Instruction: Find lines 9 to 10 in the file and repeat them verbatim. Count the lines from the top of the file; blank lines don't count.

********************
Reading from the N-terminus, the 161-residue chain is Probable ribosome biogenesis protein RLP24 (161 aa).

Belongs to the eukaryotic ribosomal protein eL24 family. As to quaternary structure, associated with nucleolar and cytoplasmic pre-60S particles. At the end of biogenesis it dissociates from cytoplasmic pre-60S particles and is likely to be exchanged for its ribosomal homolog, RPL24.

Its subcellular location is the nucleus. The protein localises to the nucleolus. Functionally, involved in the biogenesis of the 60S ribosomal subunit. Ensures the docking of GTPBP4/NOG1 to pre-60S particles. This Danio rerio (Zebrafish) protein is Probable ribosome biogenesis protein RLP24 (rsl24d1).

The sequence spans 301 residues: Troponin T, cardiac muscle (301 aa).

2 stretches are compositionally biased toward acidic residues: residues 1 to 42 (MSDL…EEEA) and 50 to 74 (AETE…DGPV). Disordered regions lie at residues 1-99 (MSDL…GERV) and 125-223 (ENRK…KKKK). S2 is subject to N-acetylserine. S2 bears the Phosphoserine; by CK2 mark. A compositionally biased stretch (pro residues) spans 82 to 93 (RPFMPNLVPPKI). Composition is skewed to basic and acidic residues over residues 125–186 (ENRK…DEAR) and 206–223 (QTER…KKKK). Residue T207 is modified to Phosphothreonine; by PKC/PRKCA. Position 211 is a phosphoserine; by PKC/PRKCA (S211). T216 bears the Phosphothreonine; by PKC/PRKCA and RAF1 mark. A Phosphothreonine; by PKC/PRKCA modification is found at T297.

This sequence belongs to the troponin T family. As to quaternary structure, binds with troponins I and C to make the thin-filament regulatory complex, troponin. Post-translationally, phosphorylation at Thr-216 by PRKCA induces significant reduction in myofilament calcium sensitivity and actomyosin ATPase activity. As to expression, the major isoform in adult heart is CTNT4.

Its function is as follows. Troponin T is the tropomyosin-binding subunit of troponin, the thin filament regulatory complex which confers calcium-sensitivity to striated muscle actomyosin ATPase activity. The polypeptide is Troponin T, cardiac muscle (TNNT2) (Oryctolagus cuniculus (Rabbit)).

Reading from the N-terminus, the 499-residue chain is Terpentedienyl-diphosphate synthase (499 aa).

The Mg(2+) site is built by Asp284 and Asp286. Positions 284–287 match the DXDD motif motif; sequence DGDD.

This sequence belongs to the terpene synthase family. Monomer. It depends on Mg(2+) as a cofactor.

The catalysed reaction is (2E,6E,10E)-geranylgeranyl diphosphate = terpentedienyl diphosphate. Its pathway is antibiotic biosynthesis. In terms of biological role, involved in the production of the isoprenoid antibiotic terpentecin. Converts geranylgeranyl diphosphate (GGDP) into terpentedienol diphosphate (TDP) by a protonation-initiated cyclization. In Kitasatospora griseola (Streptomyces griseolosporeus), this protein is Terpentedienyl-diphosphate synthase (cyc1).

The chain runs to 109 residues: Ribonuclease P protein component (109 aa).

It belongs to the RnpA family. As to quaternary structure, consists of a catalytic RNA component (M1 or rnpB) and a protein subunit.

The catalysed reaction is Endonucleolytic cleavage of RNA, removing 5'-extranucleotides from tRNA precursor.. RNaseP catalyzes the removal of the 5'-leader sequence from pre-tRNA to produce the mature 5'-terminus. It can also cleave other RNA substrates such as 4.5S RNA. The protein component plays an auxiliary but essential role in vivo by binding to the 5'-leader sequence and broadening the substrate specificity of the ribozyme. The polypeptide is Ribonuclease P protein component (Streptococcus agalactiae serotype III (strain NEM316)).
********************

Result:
The Mg(2+) site is built by Asp284 and Asp286. Positions 284–287 match the DXDD motif motif; sequence DGDD.

This sequence belongs to the terpene synthase family. Monomer. It depends on Mg(2+) as a cofactor.